When Sylvester Hall was convicted of buying $25 worth of cigarettes with another man’s bank check in 1978, he lost a year of his life to jail, his livelihood and his home. And the Virginia man lost another thing of value: the right to vote.
On Tuesday, the 79-year-old Hall cast a ballot in Falls Church, the first time since voting for Jimmy Carter in 1976.
Hall, who maintains his innocence and unsuccessfully appealed his conviction, is among about 67,000 felons whose voting rights have been restored in the past four months by Gov. Terry McAuliffe (D). The governor’s spokesman said 20,000 of those with newly restored rights had registered to vote.
McAuliffe said the move was to allow those who had already served time for their crimes to again participate in society as full citizens. He underscored that barring all felons from voting, a prohibition far broader than most states, particularly impacted black residents in the Commonwealth: nearly one in four could not vote because of a felony conviction.
Republicans challenged the move, calling it an overreach and sued to stop it. The Virginia Supreme Court ruled in their favor, saying the governor did not have the authority to issue a blanket order to restore voting rights to 200,000 felons at once. Instead, McAuliffe did it individually, giving some 60,000 the right to vote.
Republicans have criticized the action, calling it a naked attempt to help Democratic nominee Hillary Clinton win the state. Republican nominee Donald Trump joined the chorus of opposition at a rally in Leesburg, Va. on Monday, saying the governor had restored the rights of felons “illegally.”
Hall, who is African American, tried to vote in 2008. He lined up at Bailey Community Center before sunrise that November morning eight years ago to vote for Barack Obama. He had not attempted to vote since he had been released from jail, but seeing an African American so close to the White House inspired him. But a poll worker turned him away, saying he was no longer on the rolls. His felony conviction, then three decades old, would keep him from voting.
“I was embarrassed,” Hall said. “People were asking ‘What’s wrong?’”
For Hall, losing his right to vote was another indignity heaped upon a pile of injustices, another price to pay for a crime he maintains he never committed. Hall said he has never recovered from the damage the conviction wrought on his life. When he was put away, he and his wife were eyeing a high-rise apartment, paid for by his union wages maintaining trucks at a local dairy.
But when he was released, they were forced to move into the unheated basement of the family home. Hall, who has remodeled the basement, still lives there more than three decades later.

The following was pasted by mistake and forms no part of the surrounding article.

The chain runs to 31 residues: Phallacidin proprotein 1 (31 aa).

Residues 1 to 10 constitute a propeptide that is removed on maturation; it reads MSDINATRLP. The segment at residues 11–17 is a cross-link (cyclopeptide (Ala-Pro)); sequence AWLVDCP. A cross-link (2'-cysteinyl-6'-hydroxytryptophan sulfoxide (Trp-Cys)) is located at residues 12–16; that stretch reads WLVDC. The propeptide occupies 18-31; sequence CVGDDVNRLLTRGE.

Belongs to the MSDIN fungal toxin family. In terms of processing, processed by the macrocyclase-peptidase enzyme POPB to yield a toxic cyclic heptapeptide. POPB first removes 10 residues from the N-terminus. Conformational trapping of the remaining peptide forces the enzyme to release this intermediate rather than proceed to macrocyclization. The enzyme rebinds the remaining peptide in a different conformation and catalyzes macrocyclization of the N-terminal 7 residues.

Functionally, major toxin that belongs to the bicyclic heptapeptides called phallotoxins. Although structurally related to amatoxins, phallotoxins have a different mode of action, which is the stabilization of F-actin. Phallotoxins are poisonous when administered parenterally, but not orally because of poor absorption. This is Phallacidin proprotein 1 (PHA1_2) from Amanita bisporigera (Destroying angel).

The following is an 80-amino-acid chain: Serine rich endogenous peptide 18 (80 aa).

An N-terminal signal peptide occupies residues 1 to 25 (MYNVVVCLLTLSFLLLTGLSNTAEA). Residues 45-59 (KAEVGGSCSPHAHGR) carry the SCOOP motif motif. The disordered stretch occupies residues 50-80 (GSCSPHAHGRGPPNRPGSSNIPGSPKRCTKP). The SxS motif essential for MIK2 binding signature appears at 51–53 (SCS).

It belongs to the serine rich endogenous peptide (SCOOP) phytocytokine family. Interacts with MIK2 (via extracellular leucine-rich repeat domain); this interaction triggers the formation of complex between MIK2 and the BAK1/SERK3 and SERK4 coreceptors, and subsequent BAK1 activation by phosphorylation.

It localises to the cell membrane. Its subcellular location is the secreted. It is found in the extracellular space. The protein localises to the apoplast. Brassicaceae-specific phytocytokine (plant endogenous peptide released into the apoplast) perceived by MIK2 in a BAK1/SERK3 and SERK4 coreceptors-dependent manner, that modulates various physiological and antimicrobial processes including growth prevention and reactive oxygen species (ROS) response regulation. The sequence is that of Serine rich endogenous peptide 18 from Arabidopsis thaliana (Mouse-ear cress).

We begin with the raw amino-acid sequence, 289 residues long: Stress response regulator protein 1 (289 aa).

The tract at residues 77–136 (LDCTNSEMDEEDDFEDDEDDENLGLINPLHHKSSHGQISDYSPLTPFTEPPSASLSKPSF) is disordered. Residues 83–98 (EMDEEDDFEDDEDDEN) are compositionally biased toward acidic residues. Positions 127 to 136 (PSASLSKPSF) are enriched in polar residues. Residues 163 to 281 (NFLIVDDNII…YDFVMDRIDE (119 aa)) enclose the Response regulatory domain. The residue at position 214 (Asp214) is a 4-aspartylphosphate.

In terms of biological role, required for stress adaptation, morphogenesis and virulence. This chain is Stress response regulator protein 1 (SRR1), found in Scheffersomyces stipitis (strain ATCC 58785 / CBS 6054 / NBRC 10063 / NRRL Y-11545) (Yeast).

After he was turned away from the polls in 2008, Hall began speaking openly about his criminal conviction. At Springdale Civic Association meetings, Hall introduced himself “Felony 3617.”
Civic association president Willy Coleman and his wife Margaret were moved to help Hall apply to have his rights restored. Willy Coleman has known Hall his entire life, and both belong to long-established African American families in Fairfax County. The Colemans assisted Hall with the paperwork and Margaret Coleman, a former intelligence analyst, said she personally called the state to ensure Hall would be eligible to vote.
On Tuesday, Hall’s trip to the polls at Bailey’s Community Center went differently. He was shuttled there by Willy Coleman in Coleman’s shiny black Mercedes, wearing track pants and clean white sneakers and clutching a disposable camera to capture the moment.
He would be greeted by his aunt, Elizabeth Hall, who worked the front desk. He would fill out his ballot, supporting Democrats down the ticket. He had missed his chance to vote for the first African American president, but he would get the chance instead to support the first woman to win a major party nomination.
Grinning ear-to-ear, he slipped behind the voting machine, his aunt cheering him in the background, fists in the air. The Colemans stood on either side of him to witness him feed the paper into the machine, a moment that was both mundane and weighted with meaning.
Willy Coleman promised to buy him a steak dinner at Ruth’s Chris Steakhouse to celebrate.
Then, a message flashed on the screen.
“Thank you for voting,” it read. “Your vote has been counted.”
As he left the community center’s auditorium, he struggled to put into words what he felt. It was as if a weight had been lifted, he said.
“It’s hard to describe,” Hall said. “It’s been beautiful.”